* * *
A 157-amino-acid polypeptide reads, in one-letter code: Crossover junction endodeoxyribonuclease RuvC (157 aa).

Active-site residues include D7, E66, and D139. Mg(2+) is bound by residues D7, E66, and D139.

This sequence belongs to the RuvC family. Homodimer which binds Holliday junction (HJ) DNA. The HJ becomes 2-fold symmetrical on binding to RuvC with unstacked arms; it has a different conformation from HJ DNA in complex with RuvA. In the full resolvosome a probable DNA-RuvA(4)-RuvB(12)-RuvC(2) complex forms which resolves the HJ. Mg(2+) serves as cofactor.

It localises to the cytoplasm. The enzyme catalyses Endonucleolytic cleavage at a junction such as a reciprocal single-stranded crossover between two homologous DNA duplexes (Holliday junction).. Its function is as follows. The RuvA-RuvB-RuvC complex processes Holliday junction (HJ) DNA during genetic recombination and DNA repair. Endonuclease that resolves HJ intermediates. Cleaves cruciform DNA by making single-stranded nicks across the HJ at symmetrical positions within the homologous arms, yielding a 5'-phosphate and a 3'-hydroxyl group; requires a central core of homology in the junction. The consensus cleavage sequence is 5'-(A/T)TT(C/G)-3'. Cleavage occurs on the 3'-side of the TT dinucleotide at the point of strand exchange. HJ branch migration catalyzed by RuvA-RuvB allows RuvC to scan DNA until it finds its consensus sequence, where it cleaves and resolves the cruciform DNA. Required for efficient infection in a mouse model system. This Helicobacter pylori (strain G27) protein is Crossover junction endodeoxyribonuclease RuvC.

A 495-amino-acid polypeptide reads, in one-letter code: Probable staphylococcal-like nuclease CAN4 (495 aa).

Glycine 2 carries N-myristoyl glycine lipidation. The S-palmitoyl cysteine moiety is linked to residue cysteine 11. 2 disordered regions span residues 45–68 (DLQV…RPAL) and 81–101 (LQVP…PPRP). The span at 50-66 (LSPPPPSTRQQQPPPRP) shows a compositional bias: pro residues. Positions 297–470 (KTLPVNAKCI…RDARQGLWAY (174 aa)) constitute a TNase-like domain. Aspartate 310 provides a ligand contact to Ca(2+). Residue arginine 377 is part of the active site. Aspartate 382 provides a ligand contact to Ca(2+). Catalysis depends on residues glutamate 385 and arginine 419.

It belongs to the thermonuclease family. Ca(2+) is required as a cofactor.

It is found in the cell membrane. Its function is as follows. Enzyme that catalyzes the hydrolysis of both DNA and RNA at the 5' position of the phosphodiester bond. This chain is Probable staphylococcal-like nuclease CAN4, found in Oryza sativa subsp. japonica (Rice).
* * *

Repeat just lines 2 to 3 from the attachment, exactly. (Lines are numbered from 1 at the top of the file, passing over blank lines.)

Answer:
Active-site residues include D7, E66, and D139. Mg(2+) is bound by residues D7, E66, and D139.

This sequence belongs to the RuvC family. Homodimer which binds Holliday junction (HJ) DNA. The HJ becomes 2-fold symmetrical on binding to RuvC with unstacked arms; it has a different conformation from HJ DNA in complex with RuvA. In the full resolvosome a probable DNA-RuvA(4)-RuvB(12)-RuvC(2) complex forms which resolves the HJ. Mg(2+) serves as cofactor.